Put your devices away…machines aren’t people

we’ve come to steal your attention

There’s a line in a newer Cat Stevens’ song where he makes some weird reference to putting machines behind us. Since Advent, Miriam and I have tried to do a digital detox.

Eventually, we’ll get to where we don’t even look at our little machines (phones, tablets, and computers) on Sundays, but at this point that’s too much.

Instead we do a social media detox, where we don’t post anything for a whole day. I’m sure my loyal readers miss me those endless hours when I’m not available (sarcasm intended), but as Miriam says, ‘Schade.’ (too bad)

Whatever photo I’ve taken of my sandwich is going to have to wait to be posted until Monday, or simply not at all. How are you supposed to know what we had for lunch today?

Well, you could just call and ask me.

That’s why we haven’t yet given up everything on Sundays, but that is eventually the end goal. Nowadays, we still use our devices to call and stay in touch. In the near future, we won’t even do that. We’ll just be gone.

It’ll be fine. You’ll be fine & so will we.

This social media lark is just that. It’s not serious. No matter what you’ve been told. Nothing going on online is more important than the people sitting in front of you.

Today, my family takes precedence. Period.

Everyday, actually.

It’s just that today it’s more pronounced.

More obvious.


digital detox (for social media) and grieving for those damned dogs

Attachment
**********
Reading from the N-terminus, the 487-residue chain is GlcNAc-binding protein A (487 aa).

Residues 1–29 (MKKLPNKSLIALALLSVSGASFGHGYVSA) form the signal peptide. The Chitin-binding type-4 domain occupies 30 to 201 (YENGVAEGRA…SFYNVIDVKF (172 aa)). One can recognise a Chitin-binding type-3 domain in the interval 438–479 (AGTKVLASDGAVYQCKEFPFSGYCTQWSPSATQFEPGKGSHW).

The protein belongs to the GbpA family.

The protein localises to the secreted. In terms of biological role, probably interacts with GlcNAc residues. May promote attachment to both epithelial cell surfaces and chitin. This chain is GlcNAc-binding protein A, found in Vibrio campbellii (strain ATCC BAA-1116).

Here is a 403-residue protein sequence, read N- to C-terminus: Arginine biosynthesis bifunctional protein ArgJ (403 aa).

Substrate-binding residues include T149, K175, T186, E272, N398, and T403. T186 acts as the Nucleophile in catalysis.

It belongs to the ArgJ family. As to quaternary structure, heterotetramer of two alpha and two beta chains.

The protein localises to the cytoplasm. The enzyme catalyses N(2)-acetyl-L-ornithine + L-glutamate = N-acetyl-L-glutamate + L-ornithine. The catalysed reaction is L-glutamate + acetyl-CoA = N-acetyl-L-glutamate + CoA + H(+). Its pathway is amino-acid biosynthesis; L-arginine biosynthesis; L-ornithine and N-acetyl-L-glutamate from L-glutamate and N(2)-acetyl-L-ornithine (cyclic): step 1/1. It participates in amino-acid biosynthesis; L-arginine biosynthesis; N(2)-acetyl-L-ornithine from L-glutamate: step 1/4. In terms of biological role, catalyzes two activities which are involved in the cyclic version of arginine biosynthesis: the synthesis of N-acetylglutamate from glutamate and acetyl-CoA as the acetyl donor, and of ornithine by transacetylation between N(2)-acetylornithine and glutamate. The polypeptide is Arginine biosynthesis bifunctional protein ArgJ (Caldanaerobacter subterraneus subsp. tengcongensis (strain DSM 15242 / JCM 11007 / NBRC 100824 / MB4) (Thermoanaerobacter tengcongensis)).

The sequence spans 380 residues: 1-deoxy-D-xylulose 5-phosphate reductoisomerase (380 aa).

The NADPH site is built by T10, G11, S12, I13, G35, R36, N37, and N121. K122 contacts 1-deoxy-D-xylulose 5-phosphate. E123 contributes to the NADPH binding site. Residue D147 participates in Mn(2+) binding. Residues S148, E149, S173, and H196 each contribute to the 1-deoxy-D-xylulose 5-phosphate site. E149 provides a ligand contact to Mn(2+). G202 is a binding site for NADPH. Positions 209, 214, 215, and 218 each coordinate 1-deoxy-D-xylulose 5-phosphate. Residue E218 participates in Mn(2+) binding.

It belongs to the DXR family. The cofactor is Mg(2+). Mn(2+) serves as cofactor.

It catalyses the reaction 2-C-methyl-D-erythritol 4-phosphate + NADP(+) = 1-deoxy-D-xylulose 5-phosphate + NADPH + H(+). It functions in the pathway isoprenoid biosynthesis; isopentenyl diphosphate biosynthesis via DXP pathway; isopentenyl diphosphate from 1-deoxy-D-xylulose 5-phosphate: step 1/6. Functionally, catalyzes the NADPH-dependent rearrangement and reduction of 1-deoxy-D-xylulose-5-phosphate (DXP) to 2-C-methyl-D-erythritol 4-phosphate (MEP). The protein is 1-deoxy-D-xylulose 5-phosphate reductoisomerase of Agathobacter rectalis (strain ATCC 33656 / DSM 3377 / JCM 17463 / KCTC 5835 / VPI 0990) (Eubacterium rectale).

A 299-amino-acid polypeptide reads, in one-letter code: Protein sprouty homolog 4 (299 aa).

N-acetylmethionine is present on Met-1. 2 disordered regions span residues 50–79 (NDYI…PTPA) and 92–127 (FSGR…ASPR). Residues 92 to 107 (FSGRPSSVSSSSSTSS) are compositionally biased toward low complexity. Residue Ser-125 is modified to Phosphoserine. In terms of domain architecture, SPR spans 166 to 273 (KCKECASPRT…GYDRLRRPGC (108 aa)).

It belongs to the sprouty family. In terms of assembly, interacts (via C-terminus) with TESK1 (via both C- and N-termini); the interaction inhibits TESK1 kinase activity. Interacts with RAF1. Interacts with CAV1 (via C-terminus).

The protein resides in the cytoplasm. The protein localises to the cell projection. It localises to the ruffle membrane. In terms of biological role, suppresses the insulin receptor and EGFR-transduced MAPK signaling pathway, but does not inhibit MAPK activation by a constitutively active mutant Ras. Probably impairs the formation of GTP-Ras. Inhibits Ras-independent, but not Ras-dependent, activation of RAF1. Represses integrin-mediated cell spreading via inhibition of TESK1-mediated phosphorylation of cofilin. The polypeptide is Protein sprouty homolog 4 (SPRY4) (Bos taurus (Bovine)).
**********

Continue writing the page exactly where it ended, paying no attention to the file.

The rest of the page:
Here’s how it feels now…they’re always there in my thoughts but somehow deeply, truly gone

We decided last weekend that we’d do a Digital Detox starting this next Sunday, and neither of us really thought it through. Late last night (or two nights ago, at this point), Miriam turned to me and said, ‘You remember what we agreed to last weekend?’ In a split second, it all came rushing back to me.

I’m a personality that knows two speeds. Either really slow, if not stationary, or full speed ahead. Pedal to the proverbial metal. It’s not easy, but it’s much worse for whoever I’m partnered with. Even work colleagues have noticed how all or nothing I tend to be.

Either you’re on my team and can practically do no wrong, or I’ve judged you by some ridiculous standard and cannot bear the sight of you. It sounds like I’m bragging but I assure you I’m not.

So this weekly day off allows us to reconnect to source, as it were. I’m hoping it makes me more tolerable to work with. She went to her meditation Runde & the baby and I putzed around the new flat.

I’m doing the Plassman’s Polka Lounge this Tuesday, so I needed to sort out my playlist. At this point, I’ll be playing:

  • Merry Christmas from the Family by Robert Earl Keen
  • You Can’t Always get What you Want (in honour of getting crap xmas gifts)
  • Be nicer to DJT (an original I just wrote)
  • and either All of Me or My Romance

I’ve also just signed up for Freilich Open Arts, which looks promising. If you want to hear us play, just go to the site and book us. Old Braunfels has been quiet lately. It’s time for us to awaken from our slumber.

Digital Detox was good, even if it didn’t include everything we’d thought. As freelancers, neither of us can just take every Sunday off. Oh well.

We’re not complaining, though. This is an amazing existence and every single day, we try to remind each other of how lucky we have it.

We get to live here?

The Future of Augmented Reality with Metaio 6

If you had walked around the stands at InsideAR last week here in Munich, you would have likely been astounded at both what was available, and more importantly, what was on the horizon in the world of AR (Augmented Reality). Because the event was hosted by Metaio, its products were firmly center stage during the event, and the major unveiling that took place on the first day was the release of its new platform Metaio 6.